Despite sending much less timber to market than forecast, the Sunshine Coast Community Forest finished 2017 in the black.
Glen Bonderud of Sechelt Community Projects (SCPI), the district-owned company that manages the forest, gave his fourth-quarter update to Sechelt council Feb. 21.
Bonderud’s report shows the final volume harvested was 28,542 cubic metres – well below the 43,600 cubic metres SCPI was planning for at the beginning of 2017.
All the timber came from the area burned during the Old Sechelt Mine wildfire of 2015.
“The average of $117 [per cubic metre] was better than we thought it would be… prices have gone up, demand has gone up and some of the buyers were willing to overlook some of the [imperfections],” Bonderud told councillors.
He said the U.S. is a big market for cedar, which is creating high demand from the B.C. mills SCPI sells to. Fir, according to Bonderud, is typically bound for export to Belgium, Japan and Australia while the market for hemlock remains weak.
The result was a net income of $639,814 for 2017, much better than the projected loss of around $200,000 SCPI had built into its budget.
“As long as the U.S. housing market stays steady, I think we have a good year ahead of us,” Bonderud said.
Bonderud did not discuss the cutblocks in the East Wilson Creek area and Halfmoon Bay with council, but his written report said one of the reasons the harvest volume was lower than expected was that “the plan of harvesting East Wilson in 2017 was delayed until 2018.”
Part of the delay was the result of legal action by the group Elphinstone Logging Focus (ELF), which led to a brief injunction against the logging. The issues raised by ELF around community consultation will be heard by the courts starting March 5.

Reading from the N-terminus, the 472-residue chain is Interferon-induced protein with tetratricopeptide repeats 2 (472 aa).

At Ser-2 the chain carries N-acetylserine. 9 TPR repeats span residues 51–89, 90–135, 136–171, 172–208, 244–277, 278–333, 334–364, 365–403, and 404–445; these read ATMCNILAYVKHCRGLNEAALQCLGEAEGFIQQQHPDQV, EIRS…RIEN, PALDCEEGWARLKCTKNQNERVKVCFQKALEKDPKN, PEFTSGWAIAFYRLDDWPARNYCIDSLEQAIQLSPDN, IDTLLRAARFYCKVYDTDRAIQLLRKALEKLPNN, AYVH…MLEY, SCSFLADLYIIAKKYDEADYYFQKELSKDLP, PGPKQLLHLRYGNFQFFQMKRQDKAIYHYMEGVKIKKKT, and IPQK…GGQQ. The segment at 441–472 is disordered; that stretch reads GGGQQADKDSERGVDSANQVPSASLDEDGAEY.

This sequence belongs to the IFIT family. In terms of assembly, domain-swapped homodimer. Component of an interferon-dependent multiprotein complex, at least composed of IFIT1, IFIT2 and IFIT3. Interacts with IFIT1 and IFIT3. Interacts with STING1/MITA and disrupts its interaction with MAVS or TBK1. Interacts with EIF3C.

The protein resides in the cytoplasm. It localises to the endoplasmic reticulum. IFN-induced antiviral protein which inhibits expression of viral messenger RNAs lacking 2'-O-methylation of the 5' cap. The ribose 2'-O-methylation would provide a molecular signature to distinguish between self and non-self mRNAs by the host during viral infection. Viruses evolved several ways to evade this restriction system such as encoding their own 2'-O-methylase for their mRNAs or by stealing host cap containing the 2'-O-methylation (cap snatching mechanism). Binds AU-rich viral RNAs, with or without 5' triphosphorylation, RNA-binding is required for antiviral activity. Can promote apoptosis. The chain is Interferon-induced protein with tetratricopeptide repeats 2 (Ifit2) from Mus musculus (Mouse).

Bonderud’s written report goes on to say, “I cannot discuss too much the legal action that ELF has initiated but it is common knowledge the injunction was lifted, and we will see in March the results of the review. I know ELF has canvassed council to intervene and then criticized council for not intervening. While I withhold my comments, that does not seem to apply to ELF and their supporters. Our contractor has been bothered and one of his employees intimidated. I would caution council that since we are a subsidiary of the District of Sechelt [that] ELF has in effect initiated an action involving a District subsidiary, please act accordingly and limit your communications with them.”
In his oral report, Bonderud also noted that SCPI chose not to send pulp logs to market from the fire area, which was one of the reasons they issued a higher number of firewood permits than usual, and he offered support for Sechelt council’s effort to get Wormy Lake formally named John Phare Lake after the Roberts Creek faller who died fighting the 2015 fire.
“John was very much a treasure for us,” Bonderud said of Phare who was one of SCPI’s main contractors from the time the Community Forest was formed in 2006.